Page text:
“This site has adds, it’s distracting”
“Oh look! This one has citations – three of them, right here!”
“I can’t tell who the author is, only who edited it last.”
“This one is a .com. That might be bad. We might need a .org.”
“What’s a site map?”
“This is pretty one-sided.”

So that covers my week in direct services to students. shelf challengeNow I’d like to talk about something else that teacher librarians are ALWAYS doing in the background for our students. We’re like ninjas, really; sneaking around all quiet-like in the before and after school hours. We are constantly assessing our collections and determining where we need to add, refresh, or take away. That nonfiction book from 1963? That’s just gotta go. Every year during School Library Month, I participate in the Shelf Challenge. I found this through my twitter PLN a couple of years ago, and have used it ever since to keep me motivated to always be thinking about what resources will best meet the needs of my school community. This year my challenge was the 973 section. U.S. History. I found some things that really had to go. I found some that just needed a little refreshing; new covers perhaps. I began looking at this collection and comparing it to what I have available for students in a digital format. Do we need both? Not necessarily. Finally, I touched every book in this section! I found myself saying “Oh yea, I forgot about this one!  I’ll need to remember to share that the next time that unit happens.” I’m happy to say I made it all the way through the 973s and my students are better for it, whether they realize it or not. All these little things that happen in the background lend strength to their learning.

Oh, and we’ve got our Arbor Day celebration coming up, so I couldn’t forget to build a display for easy access to those books celebrating the goodness of trees. And hey…the week isn’t over yet!

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Filed under 1st Grade, 2nd Grade, 3rd Grade, 4th Grade, 6th Grade, 7th Grade, Authors, Book Groups, booklists, Books, Collaboration, InformationLiteracy, Kindergarten, Middle School, Nonfiction, Pathfinders, reading, Research, ShelfChallenge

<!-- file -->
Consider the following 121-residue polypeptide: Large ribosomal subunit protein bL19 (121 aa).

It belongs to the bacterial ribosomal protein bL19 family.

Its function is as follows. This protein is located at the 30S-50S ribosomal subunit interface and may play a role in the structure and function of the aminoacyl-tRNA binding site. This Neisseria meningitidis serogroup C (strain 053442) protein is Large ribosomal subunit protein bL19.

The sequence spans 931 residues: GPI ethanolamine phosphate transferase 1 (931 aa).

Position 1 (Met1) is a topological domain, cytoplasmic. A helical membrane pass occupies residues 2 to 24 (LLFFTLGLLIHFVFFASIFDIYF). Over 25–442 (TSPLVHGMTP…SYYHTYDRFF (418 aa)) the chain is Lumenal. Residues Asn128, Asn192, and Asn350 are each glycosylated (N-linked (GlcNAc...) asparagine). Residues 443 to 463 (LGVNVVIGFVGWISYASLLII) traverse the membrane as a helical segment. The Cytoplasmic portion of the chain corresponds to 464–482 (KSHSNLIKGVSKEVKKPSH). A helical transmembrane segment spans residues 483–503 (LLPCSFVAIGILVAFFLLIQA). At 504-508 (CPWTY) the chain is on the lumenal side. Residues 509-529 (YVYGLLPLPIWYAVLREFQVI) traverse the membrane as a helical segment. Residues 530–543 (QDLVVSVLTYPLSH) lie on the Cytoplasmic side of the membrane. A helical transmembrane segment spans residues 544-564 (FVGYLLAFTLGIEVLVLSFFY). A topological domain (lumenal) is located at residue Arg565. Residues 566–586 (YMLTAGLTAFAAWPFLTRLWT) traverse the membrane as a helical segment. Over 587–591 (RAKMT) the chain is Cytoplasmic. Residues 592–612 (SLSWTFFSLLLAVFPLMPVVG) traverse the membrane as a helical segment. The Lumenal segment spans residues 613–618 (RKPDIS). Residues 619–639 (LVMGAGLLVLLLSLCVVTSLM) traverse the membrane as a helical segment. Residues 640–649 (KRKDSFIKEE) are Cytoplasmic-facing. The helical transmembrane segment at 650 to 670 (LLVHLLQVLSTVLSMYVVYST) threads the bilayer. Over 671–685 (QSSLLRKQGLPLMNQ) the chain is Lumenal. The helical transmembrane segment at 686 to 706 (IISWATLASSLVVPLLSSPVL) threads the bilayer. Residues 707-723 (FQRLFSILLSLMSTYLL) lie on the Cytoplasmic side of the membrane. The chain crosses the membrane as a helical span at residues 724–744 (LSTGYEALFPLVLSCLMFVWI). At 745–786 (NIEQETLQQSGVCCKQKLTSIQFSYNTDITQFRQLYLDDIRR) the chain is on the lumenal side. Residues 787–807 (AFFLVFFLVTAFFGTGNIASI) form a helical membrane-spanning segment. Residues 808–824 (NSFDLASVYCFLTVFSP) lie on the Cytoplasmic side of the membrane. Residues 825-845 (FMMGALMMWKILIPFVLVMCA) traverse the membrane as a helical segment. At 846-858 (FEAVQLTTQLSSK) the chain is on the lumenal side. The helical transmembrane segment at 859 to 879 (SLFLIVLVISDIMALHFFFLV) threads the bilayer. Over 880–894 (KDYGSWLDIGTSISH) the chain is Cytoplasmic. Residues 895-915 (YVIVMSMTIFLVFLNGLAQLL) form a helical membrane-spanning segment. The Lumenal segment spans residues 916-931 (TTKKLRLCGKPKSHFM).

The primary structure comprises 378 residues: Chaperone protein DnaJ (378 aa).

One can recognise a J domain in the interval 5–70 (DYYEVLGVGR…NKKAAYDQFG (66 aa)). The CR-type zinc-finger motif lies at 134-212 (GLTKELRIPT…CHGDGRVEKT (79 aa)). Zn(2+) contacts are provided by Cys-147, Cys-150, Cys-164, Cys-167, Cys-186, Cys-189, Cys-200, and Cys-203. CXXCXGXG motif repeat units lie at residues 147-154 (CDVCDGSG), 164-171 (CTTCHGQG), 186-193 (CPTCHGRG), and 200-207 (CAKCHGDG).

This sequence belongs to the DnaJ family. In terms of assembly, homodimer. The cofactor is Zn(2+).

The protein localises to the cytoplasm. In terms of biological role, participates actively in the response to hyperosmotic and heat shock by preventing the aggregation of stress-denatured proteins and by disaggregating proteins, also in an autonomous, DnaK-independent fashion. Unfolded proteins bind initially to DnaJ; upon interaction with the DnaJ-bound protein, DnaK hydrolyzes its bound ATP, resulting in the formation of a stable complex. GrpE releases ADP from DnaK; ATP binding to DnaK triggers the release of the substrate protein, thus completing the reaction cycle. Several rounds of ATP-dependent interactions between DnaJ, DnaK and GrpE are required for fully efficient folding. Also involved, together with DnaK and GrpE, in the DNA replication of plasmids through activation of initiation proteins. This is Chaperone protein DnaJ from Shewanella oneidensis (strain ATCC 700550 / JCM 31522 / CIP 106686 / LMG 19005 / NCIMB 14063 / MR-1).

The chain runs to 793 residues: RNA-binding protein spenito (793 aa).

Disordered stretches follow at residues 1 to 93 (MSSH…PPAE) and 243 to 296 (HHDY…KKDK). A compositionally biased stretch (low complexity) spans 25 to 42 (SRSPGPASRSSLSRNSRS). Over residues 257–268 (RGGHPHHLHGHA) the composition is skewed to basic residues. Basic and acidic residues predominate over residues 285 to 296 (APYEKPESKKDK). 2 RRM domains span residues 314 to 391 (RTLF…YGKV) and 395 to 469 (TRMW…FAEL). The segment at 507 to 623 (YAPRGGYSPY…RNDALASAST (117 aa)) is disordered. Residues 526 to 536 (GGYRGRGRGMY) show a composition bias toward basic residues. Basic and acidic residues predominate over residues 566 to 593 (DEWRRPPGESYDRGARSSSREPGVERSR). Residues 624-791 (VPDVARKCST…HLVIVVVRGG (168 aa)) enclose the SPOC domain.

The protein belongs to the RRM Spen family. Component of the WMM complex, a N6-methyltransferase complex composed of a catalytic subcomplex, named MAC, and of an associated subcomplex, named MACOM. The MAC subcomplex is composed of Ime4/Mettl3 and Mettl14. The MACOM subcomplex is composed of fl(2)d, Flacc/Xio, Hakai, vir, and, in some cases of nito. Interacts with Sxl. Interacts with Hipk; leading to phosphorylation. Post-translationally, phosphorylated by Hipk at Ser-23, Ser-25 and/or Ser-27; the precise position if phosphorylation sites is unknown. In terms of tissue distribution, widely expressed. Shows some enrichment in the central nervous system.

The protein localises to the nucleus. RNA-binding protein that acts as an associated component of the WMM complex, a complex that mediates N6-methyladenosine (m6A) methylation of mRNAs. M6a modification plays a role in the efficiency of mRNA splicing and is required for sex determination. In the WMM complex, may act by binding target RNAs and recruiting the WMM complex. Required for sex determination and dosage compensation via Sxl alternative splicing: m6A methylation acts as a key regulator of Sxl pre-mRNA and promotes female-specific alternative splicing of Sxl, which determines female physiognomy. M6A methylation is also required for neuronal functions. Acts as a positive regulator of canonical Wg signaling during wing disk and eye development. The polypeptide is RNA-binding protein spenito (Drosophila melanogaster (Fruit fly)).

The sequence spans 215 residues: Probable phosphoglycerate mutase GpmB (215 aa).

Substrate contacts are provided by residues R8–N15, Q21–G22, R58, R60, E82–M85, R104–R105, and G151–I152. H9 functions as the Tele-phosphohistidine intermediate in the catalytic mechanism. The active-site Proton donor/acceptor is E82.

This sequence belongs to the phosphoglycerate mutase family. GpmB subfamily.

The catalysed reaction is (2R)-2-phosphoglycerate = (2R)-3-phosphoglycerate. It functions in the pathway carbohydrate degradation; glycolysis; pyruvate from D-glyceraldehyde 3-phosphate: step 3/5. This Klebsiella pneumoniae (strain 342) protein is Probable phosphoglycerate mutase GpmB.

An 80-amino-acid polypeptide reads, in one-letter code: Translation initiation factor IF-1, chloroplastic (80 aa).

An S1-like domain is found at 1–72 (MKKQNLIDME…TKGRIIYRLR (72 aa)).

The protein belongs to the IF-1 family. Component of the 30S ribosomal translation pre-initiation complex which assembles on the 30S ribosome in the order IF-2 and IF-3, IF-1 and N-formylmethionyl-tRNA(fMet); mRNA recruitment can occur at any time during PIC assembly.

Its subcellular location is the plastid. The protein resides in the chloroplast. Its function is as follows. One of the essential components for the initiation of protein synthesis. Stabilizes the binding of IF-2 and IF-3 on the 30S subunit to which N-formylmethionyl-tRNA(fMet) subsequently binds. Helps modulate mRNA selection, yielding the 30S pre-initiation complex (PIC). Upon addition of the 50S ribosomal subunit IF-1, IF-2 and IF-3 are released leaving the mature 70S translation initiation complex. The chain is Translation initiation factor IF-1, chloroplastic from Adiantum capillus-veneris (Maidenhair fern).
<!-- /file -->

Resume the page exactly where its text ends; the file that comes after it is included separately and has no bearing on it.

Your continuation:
Talk at home about… “Think, Create, Share, Grow”

Here are a few highlights from our week so far framed in keywords from the Vermont School Library Association…

Think

3rd graders used Venn diagrams this week to compare 3 nonfiction books about cycles. Practice in the library comparing books can build a foundation for comparing things like rocks in a science lab in the classroom. Oh, and did I mention they were Red Clover books as well? It’s all connected!

Create

This week, we helped middle school teachers build a multicultural “recommended reads” list for their students. We love GoogleDocs for creation and collaboration!

Share

More nonfiction book talks were shared with 5th graders this week. Our favorite part was taking quick “feature walks” through the books.

Grow

We are growing and nurturing curious minds on a daily basis. Some of our favorite quotes so far are…

“Girls CAN do anything boys can do!”
“Can you help me get that book on the top shelf? I don’t know what it’s about, but I know I want to look inside!”
“I just made a connection!”

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Filed under 1st Grade, 2nd Grade, 3rd Grade, 4th Grade, 5th Grade, 6th Grade, 7th Grade, 8th Grade, booklists, Books, Booktalks, Collaboration, Kindergarten, Learning, Nonfiction, Red Clover

Talk at home about the first day!

What do an Elvis-impersonating chicken and an impatient pigeon have to do with the first day of school? Students in Mrs. Brady’s and Miss Leach’s classes should be able to tell you! I’ll give you a hint…It has a little something to do with patience, working together, persistence, and bravery.

Take a peek at some of our great new books! 6th graders heard book talks on fantastic new nonfiction titles. Ask them what I said they should always pay attention to when reading a nonfiction book. Thanks to Mrs. Little and Miss Eaton for helping to get great new books into students’ hands on the first day of school.

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Filed under 1st Grade, 3rd Grade, 6th Grade, Books, Booktalks, Collaboration, InformationLiteracy, Nonfiction, reading